BOOK REVIEW: Keiko the Whale, The Star of Free Willy

The old adage “hindsight is 20/20” comes to mind when one pages through 1998’s Keiko the Whale, The Star of Free Willy. As most people are aware, Keiko the orca starred in the family film “Free Willy,” which became a surprise box-office hit in 1993. It wasn’t long before it came out that the real “Willy” was languishing in an inadequate tank in a Mexico City theme park. He was underweight, had a severe skin disorder, and didn’t seem long for this world.

The response by the American public was heartening and dramatic. School children took up collections, and donations poured in to help this famed and beloved whale. Few deny that this poor creature should have been given a new living space that would allow him to thrive and enjoy his life. An immense, naturalistic tank was built for just for him at the Oregon Coast Aquarium. However, many weren’t satisfied until Keiko’s life followed the plotline of the movie. Even the costly aquarium was seen as a stepping stone to his eventual release back into the ocean. This book was written while Keiko was living at Oregon Coast Aquarium, before his transferal to a sea pen.

Keiko the Whale has some positives going for it. Few children’s books take an anti-captivity stance, or discuss whales being taken from the wild for amusement parks. This one does both. At one point the text reads,

Orcas are not protected in some parts of the world and are still being captured, removed from their families, and sold to amusement parks.

You won’t see that in most picture books about orcas and dolphins, which frequently seem as if they were ghostwritten by Sea World.

Despite being nearly twenty years old, “Free Willy” and its sequels remain popular with the children’s DVD market. Those who may be a little too young to learn that the orca star is deceased will no doubt enjoy this book, and they’re given some lessons in the process about animal welfare and the importance of helping others.

The book ends hopefully, but perhaps naively. At the time, Keiko’s was a story unfinished. While Keiko did indeed die in freedom six years after Keiko the Whale  was published, it wasn’t the freedom his champions had imagined, nor was it perhaps what the whale himself would have wanted. Here’s how Animal People News editorialized Keiko’s passing:

Keiko, 27, the orca star of the Free Willy! film trilogy, died suddenly on December 12, 2003 from apparent acute pneumonia.
 
His death concluded perhaps the most Quixotic, costly, and popular episode in 138 years of documented efforts by some humans to save whales from exploitation by others …

[Activist Ric] O’Barry, who has now freed many small whales successfully, predicted all along that Keiko would never become a genuinely wild whale because he had become too habituated to humans.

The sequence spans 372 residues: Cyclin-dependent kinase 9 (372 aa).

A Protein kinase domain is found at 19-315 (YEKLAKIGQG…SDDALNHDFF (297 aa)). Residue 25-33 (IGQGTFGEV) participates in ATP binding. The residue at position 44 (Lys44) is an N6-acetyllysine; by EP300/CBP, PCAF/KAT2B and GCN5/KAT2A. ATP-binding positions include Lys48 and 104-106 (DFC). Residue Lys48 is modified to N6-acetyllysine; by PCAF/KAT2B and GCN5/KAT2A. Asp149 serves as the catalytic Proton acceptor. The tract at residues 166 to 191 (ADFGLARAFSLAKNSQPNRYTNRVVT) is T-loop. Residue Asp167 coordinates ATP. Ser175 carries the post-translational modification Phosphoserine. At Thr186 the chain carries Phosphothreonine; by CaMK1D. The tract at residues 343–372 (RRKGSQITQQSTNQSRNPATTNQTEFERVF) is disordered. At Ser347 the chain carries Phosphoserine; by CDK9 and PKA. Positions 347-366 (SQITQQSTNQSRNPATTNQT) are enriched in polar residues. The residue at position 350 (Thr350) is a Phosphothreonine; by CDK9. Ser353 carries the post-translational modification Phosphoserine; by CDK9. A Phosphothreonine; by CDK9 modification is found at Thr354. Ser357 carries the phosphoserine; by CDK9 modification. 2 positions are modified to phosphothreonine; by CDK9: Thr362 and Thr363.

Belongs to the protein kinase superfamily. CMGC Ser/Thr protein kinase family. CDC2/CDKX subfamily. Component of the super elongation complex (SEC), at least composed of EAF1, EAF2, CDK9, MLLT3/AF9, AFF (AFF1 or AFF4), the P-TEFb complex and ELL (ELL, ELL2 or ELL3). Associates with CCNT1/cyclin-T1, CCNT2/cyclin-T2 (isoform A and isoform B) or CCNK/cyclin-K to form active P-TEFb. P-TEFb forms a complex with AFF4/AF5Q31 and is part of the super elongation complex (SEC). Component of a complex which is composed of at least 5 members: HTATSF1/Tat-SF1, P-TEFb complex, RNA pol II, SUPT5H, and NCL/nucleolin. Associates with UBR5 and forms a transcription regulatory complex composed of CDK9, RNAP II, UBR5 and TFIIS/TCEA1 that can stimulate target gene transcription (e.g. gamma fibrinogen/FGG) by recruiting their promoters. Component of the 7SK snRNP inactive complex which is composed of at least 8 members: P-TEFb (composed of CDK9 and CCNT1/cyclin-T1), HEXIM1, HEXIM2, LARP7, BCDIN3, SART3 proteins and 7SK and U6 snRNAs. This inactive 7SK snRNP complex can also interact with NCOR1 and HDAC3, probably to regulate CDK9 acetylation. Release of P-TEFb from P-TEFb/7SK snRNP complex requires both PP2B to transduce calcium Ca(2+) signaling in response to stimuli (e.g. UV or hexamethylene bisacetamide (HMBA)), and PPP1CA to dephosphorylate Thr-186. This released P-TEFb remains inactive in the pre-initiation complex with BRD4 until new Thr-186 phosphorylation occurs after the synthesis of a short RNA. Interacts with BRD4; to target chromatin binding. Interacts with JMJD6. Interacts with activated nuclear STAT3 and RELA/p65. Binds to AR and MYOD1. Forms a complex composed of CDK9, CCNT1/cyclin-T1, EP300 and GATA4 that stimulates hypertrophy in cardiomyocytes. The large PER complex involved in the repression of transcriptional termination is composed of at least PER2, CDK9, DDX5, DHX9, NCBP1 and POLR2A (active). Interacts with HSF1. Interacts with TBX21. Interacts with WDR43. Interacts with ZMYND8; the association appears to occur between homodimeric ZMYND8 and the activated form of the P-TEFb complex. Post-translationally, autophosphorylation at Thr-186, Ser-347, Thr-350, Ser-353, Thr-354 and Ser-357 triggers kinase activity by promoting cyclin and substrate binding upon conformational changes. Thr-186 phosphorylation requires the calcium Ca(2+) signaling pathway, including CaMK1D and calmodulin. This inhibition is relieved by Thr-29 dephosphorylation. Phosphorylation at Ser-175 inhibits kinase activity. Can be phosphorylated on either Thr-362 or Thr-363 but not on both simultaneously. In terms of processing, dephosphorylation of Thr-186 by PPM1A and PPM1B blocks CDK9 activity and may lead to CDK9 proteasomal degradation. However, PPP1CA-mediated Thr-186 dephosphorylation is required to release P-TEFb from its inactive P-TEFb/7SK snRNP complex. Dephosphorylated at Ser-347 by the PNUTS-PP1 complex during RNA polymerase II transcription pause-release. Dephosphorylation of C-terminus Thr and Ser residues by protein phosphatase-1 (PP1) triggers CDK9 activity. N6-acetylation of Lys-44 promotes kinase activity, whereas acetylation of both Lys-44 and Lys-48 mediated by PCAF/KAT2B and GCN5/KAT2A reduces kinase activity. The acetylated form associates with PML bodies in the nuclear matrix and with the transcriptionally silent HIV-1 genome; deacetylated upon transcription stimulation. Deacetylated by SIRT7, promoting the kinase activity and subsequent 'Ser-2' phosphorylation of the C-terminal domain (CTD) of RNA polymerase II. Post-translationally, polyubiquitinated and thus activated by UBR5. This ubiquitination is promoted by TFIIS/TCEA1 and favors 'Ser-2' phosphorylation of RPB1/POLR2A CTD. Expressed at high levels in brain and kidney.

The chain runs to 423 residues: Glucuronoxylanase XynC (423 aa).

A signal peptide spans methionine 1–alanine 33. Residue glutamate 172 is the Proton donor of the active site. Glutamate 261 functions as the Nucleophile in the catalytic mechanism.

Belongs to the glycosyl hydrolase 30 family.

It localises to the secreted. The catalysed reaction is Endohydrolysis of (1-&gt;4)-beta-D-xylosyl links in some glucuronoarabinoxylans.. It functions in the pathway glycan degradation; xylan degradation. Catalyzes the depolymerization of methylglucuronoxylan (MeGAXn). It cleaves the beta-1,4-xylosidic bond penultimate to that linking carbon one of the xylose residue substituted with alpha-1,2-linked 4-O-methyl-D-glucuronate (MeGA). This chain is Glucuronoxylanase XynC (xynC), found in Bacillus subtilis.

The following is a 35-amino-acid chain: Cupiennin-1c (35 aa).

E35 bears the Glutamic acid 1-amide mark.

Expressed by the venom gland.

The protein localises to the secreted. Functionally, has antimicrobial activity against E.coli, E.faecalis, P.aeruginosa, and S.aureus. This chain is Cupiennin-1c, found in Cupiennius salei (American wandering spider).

[Activist Paul] Watson pointed out as early as 1995 that the sum raised to try to free Keiko far exceeded the total campaign budget of all the activists working to halt Japanese and Norwegian whaling, and to prevent the resumption of commercial whaling by other nations.
 
The most famed and beloved whale ever, who was evidently as fond of humans, especially children, as humans were fond of him, “Keiko believed his purpose was to open people’s hearts and to teach them about love and loving animals,” eulogized Oregon animal communicator Bonnie Norton.

After Keiko was rescued form the puny New Mexico tank, he seemed happiest just being around people, Animal People reported. After decades in captivity, Keiko seemingly had no interest in being a “wolf of the sea” like his wild relations.

Nearly five years of frustration among activists and his trainers followed, as Keiko seemed unable or unwilling to learn to catch live fish. Instead, he preferred to play with them until they escaped.
 
Then, barely a month after inheriting the rehabilitation project and changing the whole staff, HSUS seemed to have abruptly succeeded in releasing Keiko. Swimming up to 100 miles a day with pods of 40 to 80 wild orcas, managing somehow to feed himself enough to keep going, Keiko dodged storms and ships–and on September 1, 2002, swam into Skaalvik Fjord, Norway, 250 miles northwest of Oslo.
 
He made his way to the nearest children and began to play.  Thereafter, Keiko cavorted with humans and begged for fish treats…

I know I’m not the only person who believes he should have stayed at Oregon Coast. The Keiko release escapade made anti-captivity activists look foolish, and it’s perhaps no surprise that there have been no more releases of orcas from amusement parks. I simply roll my eyes when I hear fellow animal advocates pushing to release all captive orcas, including those who have been in captivity far longer than Keiko, into the ocean. Once an orca has been living in a tank and being hand-fed for decades, he’s not going to just revert back to the wild creature he once was. Let’s learn from Keiko and stop creating these dependent, helpless orcas to begin with.

(This review originally appeared at goodreads.com)

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2 Comments (+add yours?)

  1. Wilton Wainio
    Oct 18, 2011 @ 22:49:43

    nice work, love your design, suits the page well 🙂

    Reply

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